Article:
By Martin Ebner
CrossFit, Inc. describes its strength and conditioning program as "constantly varied functional movements executed at high intensity across broad time and modal domains," with the stated goal of improving fitness, which it defines as "work capacity across broad time and modal domains." In simpler terms, CrossFit is a high-intensity, constantly varied, functional movement exercise program designed to prepare its participants for pretty much anything. Its popularity has exploded in the last decade.
Whether you love it or hate it, it's hard to deny the impressive nature of CrossFit and their athletes ability to perform and push themselves to excruciating heights.
While I do have some experience taking part in CrossFit, it wasn't until I was given the humbling experience of training a “CrossFitter” that I gave it much thought. Here's what I learnt:
1. They are super competitive (with themselves)
Every time Andrea showed up to a session, his drive and determination to beat his previous attempts and Personal Bests were almost ingrained in him. Despite on a couple of occasions having a poor nights sleep or an overindulgent weekend, he turned up on time, motivated and determined to progress!
2. Quantity over quality
I noticed very quickly that when I would set Andrea a workout, his priority was to get it done as quickly as possible. While I can understand the need for speed, quality should always trump quantity when exercising and here's why. While you may be able to do more repetitions or lift heavier weight when performing repetitions quickly, eventually you'll lose form forcing your body to overcompensate or by using momentum to complete the rep count. While you may get a high five at the end of it all, you have to ask yourself, what's the point if you can't do it properly? After pointing this out to Andrea, he very quickly adapted. Which leads me neatly to my next point.
3. They adapt very quickly to their surroundings
CrossFit is designed to prepare its athletes for any workout at anytime. Regardless of where we worked out, what the conditions were (rain, wind or scorching sun) I heard zero complaints. This is extremely admirable. Sorry to point fingers, but some people complain when the grass is too green or the workout mat is too rough.
While some people see their surroundings such as weather a deterrent to workout, Andrea saw it as part of the challenge and always took it in his stride.
4. They talk a lot about vomiting
I've not done a huge amount of CrossFit myself but anytime I have, at least one participant has been sick. I noticed for the first couple of weeks Andrea mentioned vomiting at least once in every session. After a little chat, I was able to convince him that puking doesn't necessarily constitute a good workout. You should feel good when working out, not nauseous! Start slowly, build up and set a pace you can maintain until the end of the workout. The tortoise always beats the hare in the long run!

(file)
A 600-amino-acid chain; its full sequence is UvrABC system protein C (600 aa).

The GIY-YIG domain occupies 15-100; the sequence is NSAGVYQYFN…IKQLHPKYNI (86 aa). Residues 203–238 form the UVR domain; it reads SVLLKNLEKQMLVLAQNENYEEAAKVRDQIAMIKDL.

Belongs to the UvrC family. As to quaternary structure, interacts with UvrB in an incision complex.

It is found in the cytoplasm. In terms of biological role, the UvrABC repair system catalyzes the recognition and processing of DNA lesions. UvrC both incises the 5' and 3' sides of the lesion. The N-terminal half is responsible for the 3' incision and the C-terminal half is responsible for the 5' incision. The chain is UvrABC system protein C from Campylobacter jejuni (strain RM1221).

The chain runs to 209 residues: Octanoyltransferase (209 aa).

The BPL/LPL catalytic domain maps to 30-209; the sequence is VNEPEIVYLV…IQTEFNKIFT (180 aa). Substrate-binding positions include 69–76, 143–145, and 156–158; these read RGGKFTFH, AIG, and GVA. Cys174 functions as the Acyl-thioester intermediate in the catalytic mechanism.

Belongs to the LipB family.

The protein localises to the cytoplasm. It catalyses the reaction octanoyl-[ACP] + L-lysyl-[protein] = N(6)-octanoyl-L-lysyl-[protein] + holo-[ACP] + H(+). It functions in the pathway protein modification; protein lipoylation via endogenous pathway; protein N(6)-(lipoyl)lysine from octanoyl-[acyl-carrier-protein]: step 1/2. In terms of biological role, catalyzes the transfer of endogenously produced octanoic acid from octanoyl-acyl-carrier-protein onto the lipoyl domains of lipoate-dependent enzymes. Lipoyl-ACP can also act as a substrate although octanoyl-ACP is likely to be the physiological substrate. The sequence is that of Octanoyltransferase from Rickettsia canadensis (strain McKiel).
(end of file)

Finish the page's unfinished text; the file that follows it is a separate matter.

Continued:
5. They have great core strength
I love nothing more than training someone who's ability is much greater than my own and Andrea's core strength left me feeling a little envious. While genetics can play a role in strength and performance, CrossFit uses compound exercises and olympic lifting which contributes to building a strong and powerful core. I've said it before and i'll say it again, sit ups and crunches might put the finishing touches on a six pack but if you want to build a strong core, go compound.
6. Technique for some exercises is questionable
I touched on this early in quantity over quality. It seems CrossFit has adapted some exercises in the most bizarre way with the intent of increasing volume in less time. While I can understand the appeal of getting more bang for your buck, some of them make no sense whatsoever. CrossFit kipping pull-ups are a great example of this. Compromising your neck to get your chin above the bar whilst using momentum to swing yourself upwards is as far i can see, pointless! 10 perfectly executed pull-ups is far more impressive in my book!
7. There is a great sense of comradery within the community
CrossFit has done an incredible job at building a community and while the participants are competitive with themselves and when working at a competitive level, they'll always cheer on and show encouragement for those that are lagging behind.
8. Lack of programming
Before I get into this, i'd like to point out that this isn't necessarily representative or applies only to CrossFit. Like with all sporting practices, if you really want results, you have to have a plan and that plan will vary in complexity depending on goals and commitment. Without one, you can forget about any tangible results.
Something I spoke about with Andrea was what he felt was a lack of planning. Workouts were made up randomly and without any real emphasis on progression. While CrossFit's approach and motto of “prepare for anything and everything” is a good one. If every time you do a workout, it's different, It can be very difficult to progress in certain areas of your training.
Andrea and I worked on developing all areas of his fitness with a 12-week program. One in which we performed 4-5 workouts repetitively over 12 weeks with emphasis on progression. With his athletic background and limitless ability, the results were epic!
9. Taps aff (aka shirtless)
Ok, so this wasn't the case with Andrea but i've been to CrossFit and as soon as the opportunity to bare all (for men) is presented, they tend to jump at the opportunity. I guess if you have it, flaunt it!
10. They never skip leg day!
Whether they're jumping, skipping, squatting, deadlifting, running or swimming, CrossFitters never neglect their legs, and with good reason. Legs are the foundation of a strong and balanced body and if you need to be functional and have the ability to perform at the highest level, building strong legs should be a priority. #neverskiplegday